509 words 8% matched vs 786 words 5% matched
A new study recently appeared in the publication The Conversation written by authors Laura Whitworth, Group Laboratory Manager, and Prof. Lalita Ramakrishnan at Cambridge University. The authors ask why some people are susceptible to tuberculosis (TB) while others seem to be protected.
Tuberculosis is usually the result of bacteria affecting the lungs, yet other organs can also be infected. The latest 2021 estimates show that about 10.6 million individuals worldwide were diagnosed with tuberculosis and 1.6 million individuals died of TB.
Yet the immune systems of 95% of those infected with the TB bacteria do not become ill from the disease.
The authors of the study used zebrafish as their models. The immune systems of zebrafish and human immune systems share similarities.
In a previous study, the team discovered that zebrafish became susceptible to TB if they harbored certain mutations in their cells’ lysosomes. These components break down unnecessary material including fats and proteins. If enzyme production is reduced, toxic material tends to build up.
The macrophage (meaning “big eater”) destroys toxic material such as waste products and bacteria. It becomes enlarged due to undigested accumulation and loses its ability to fight the infection.
The team had genetically engineered the zebrafish to mimic a lysosomal disorder named Gaucher disease (“go-SHAY”) and found that the fish with the Gaucher mutation were resistant to TB.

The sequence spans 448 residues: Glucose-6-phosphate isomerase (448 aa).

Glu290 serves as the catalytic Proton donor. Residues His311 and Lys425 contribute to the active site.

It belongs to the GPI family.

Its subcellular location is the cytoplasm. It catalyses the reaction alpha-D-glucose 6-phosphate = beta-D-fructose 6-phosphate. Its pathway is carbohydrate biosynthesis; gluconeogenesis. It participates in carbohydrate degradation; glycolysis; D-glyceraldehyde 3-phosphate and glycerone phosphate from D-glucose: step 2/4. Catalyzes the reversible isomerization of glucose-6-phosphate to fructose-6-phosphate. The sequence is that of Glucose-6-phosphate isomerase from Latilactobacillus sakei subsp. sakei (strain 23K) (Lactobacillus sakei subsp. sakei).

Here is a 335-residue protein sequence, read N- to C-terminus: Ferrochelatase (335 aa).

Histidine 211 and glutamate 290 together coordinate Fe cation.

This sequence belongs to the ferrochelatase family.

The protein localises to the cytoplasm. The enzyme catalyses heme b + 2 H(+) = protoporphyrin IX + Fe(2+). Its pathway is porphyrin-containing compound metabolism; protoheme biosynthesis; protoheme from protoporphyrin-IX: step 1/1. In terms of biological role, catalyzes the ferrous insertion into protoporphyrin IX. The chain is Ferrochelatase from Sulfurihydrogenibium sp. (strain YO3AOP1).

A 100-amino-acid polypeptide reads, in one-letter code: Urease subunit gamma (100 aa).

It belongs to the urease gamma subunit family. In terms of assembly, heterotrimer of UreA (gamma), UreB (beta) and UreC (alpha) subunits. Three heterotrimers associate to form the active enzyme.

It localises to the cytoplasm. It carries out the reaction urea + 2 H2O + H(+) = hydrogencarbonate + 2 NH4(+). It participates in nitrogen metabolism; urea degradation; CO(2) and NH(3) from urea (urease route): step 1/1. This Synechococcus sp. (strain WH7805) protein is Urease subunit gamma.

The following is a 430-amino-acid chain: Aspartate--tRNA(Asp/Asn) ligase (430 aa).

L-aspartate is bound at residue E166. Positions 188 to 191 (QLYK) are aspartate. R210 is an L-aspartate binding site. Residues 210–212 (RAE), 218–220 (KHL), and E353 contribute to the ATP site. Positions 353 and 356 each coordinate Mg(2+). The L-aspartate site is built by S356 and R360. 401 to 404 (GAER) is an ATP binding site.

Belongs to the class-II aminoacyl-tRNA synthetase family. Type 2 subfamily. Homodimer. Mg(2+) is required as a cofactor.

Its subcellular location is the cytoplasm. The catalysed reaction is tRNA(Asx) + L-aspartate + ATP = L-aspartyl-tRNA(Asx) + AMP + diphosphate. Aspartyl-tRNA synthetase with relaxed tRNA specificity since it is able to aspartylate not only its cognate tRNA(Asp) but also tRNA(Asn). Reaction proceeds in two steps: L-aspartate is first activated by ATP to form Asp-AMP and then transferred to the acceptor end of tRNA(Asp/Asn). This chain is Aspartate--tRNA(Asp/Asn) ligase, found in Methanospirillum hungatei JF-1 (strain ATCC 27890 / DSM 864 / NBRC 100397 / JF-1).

Gaucher is a rare disease that can infect anyone. However, Ashkenazi Jews are especially at risk of having the disorder. Estimates are that one in eight hundred newborns in the Ashkenaz community are vulnerable.
The illness is generally mild. Symptoms may include an enlarged liver and spleen or anemia. Most people are unaware that they may harbor two copies of the common genetic variant and are carriers.
The researchers created models of zebrafish carrying the genetic variants known to cause Gaucher in the Ashkenazi Jewish community. The fish developed symptoms of Gaucher disease but when they were exposed to TB, the fish showed a resistance to the infection.
The authors explained that the fatty chemical accumulating in Gaucher’s disease was responsible for the resistance to infection. The chemical has properties that kill the TB bacteria in minutes just by disrupting the cell walls.
Apparently, a debate about whether Ashkenazi Jews are not likely to be infected with TB has been ongoing for decades. It seems that this debate has now been settled. Although there is no question that they are susceptible to Gaucher disease.
The protection against TB relates only to people carrying one copy of the Gaucher variant from each parent. The reason is that a healthy gene will generate enough enzymes to clear out the fatty chemical that kills the bacteria thus preventing it from accumulating.